Dr Sami Ullah Principal Investigator for FACE Underground project, installing root boxes. He and his team are interested to know if exudation rates and its chemical composition will change in response to elevated CO2 fumigation of the forest. Photo credit: Jiaojioa Ma
“FACE-IN” the PANDEMIC
by Kris Hart, BIFoR Operations Manager
The COVID-19 pandemic has produced unprecedented challenges to society & substantial challenges to research at the BIFoR Free-Air Carbon Dioxide Enrichment (FACE) facility. 2020 marks the fourth year wherein, thanks to the impressive infrastructure at BIFoR FACE, we are able to immerse 30 meter-wide plots of mature oak forest with elevated CO2 concentrations. This year was set to be our busiest growing season yet, due to ever increasing numbers of undergraduate research projects, PhD students & research collaborations, including the first growing season for the QUINTUS project. My team have been able to keep the facility open throughout 2020. A stringent risk assessment process enabled researchers to return in June. In the interim, the technical team at BIFoR FACE worked tremendously hard to ensure the research carried out by PhD students and academic colleagues was continued uninterrupted. Thanks to Angeliki Kourmouli, soil sampling campaigns, renowned for needing a huge human resource, still ran with military precision. Also, Tom Downes joined the team right at the start of lockdown as the new Engineering Apprentice, and under the guidance of Nick Harper, he continues to strive despite all the disruption.
Video conferencing has been a lifeline for many researchers. Weekly meetings considerably helped with logistics & presentations helped keep spirits high so the research community could continue to “talk science”. Many of our scientists have taken the opportunity of virtual meetings to engage in CPD training & contribute to training, podcasts, and articles (Ben Howard, Jenny Knight & Eszter Toth).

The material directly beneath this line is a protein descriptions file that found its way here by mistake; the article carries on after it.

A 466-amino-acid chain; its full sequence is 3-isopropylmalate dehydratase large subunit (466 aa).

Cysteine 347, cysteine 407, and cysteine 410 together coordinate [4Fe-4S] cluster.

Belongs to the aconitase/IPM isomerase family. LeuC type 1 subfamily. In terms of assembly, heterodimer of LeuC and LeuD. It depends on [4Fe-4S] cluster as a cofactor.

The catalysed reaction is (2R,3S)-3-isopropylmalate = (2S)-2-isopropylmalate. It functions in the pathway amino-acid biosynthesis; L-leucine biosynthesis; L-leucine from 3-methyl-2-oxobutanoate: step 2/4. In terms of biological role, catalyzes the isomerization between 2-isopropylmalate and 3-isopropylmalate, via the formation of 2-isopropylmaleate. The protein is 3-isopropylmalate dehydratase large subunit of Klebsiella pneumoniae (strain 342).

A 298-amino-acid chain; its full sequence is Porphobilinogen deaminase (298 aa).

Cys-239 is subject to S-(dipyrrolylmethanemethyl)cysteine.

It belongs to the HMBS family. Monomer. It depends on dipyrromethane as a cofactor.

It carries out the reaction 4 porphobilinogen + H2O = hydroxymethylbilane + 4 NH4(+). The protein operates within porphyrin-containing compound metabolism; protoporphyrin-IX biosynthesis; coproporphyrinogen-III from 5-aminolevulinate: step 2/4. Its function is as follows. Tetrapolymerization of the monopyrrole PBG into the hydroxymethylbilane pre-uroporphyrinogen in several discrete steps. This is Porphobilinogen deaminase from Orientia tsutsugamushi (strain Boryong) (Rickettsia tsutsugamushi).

Every team member has gone above and beyond expectations to ensure we have overcome the challenges presented by this pandemic. The long-term impact of the BIFoR FACE experiment has been maintained by the collective efforts of Professional Services and the academic team working together, thank you to everyone involved.
We welcome Dr Florian Busch, Dr Megan McDonald and Dr Mojgan Rabiey to School of Biosciences as Senior Lecturer (Florian), Birmingham Fellow (Megan) and Postdoc Fellow (Mojgan). Florian’s research interests relate to plant photosynthesis while Megan’s research is focused on plant pathogenic fungi and Mojgan will be studying evolution of plant pathogenic bacteria on cherry trees.
Dr Adriane Esquivel Muelbert and Dr Laura Graham have joined the School of Geography and Earth Sciences (GEES), as Lecturer in Global Forest Ecology (Adriane) & Birmingham Fellow (Laura). Adriane is a forest ecologist with deep roots in the tropics, aiming to understand the impacts of global change on forests while Laura’s research interests are in spatial ecology – particularly in the effects of habitat fragmentation on biodiversity & ecosystem services.
Hold the dates
Trees for the Future Webinar
10th December 2020, 14:00 -16:45
This webinar and discussion is designed to present the scientific case for the structure and design of future forests and discuss the strategies that would produce the maximum benefit to the environment, economy and society. Confirmed speakers are Prof Rob MacKenzie (University of Birmingham), Prof Jürgen Bauhus (University of Frieburg, Germany) and Dr Matthew Jordan (UK Parliament, Westminster, UK)
BIFoR 5th Annual virtual meeting
27th & 28th January 2021 (virtual)
Our annual community meeting provides us with the opportunity to disseminate early results and receive feedback from research and practitioner communities.
Treescapes 2021 (virtual)
30 June to 1 July 2021 TBC. Please check their website for dates to be confirmed soon.
A unique event being led by early career researchers from a number of UK universities and disciplines to stimulate conversations between the research and woodland practitioner communities
Trees for the Future
3rd to 4th November 2021
Diversity and complexity for resilience and carbon storage
A main objective of this conference is to explore state-of-the-art scientific evidence showing that higher tree species diversity enables higher productivity and stability, with a lower susceptibility to biotic and abiotic stress, together with a portfolio of ecosystem services, as well as economic and management benefits.